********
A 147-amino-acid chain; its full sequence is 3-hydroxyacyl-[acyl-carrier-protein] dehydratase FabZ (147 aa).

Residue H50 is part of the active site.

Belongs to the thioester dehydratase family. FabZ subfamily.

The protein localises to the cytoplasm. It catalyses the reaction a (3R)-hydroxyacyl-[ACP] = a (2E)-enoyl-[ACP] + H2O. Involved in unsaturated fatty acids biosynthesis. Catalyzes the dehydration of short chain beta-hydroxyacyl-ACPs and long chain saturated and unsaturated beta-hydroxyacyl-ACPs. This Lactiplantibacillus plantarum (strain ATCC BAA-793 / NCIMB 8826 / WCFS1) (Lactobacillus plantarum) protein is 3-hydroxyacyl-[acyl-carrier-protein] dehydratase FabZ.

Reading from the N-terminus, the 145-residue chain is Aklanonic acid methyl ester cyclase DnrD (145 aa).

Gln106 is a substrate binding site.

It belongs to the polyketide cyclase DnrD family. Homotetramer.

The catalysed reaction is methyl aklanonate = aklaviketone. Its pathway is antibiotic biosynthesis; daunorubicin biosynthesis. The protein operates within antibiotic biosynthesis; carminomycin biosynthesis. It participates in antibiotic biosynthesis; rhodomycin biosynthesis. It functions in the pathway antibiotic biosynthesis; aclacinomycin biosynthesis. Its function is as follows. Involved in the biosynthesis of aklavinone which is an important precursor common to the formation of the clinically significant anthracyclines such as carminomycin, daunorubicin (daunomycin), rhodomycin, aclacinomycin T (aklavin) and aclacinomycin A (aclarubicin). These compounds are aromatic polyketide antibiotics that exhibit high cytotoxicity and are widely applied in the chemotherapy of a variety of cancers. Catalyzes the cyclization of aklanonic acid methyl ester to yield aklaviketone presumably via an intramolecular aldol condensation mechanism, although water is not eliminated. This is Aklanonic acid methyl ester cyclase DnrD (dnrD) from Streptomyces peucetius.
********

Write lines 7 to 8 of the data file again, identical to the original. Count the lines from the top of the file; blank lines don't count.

It belongs to the polyketide cyclase DnrD family. Homotetramer.

The catalysed reaction is methyl aklanonate = aklaviketone. Its pathway is antibiotic biosynthesis; daunorubicin biosynthesis. The protein operates within antibiotic biosynthesis; carminomycin biosynthesis. It participates in antibiotic biosynthesis; rhodomycin biosynthesis. It functions in the pathway antibiotic biosynthesis; aclacinomycin biosynthesis. Its function is as follows. Involved in the biosynthesis of aklavinone which is an important precursor common to the formation of the clinically significant anthracyclines such as carminomycin, daunorubicin (daunomycin), rhodomycin, aclacinomycin T (aklavin) and aclacinomycin A (aclarubicin). These compounds are aromatic polyketide antibiotics that exhibit high cytotoxicity and are widely applied in the chemotherapy of a variety of cancers. Catalyzes the cyclization of aklanonic acid methyl ester to yield aklaviketone presumably via an intramolecular aldol condensation mechanism, although water is not eliminated. This is Aklanonic acid methyl ester cyclase DnrD (dnrD) from Streptomyces peucetius.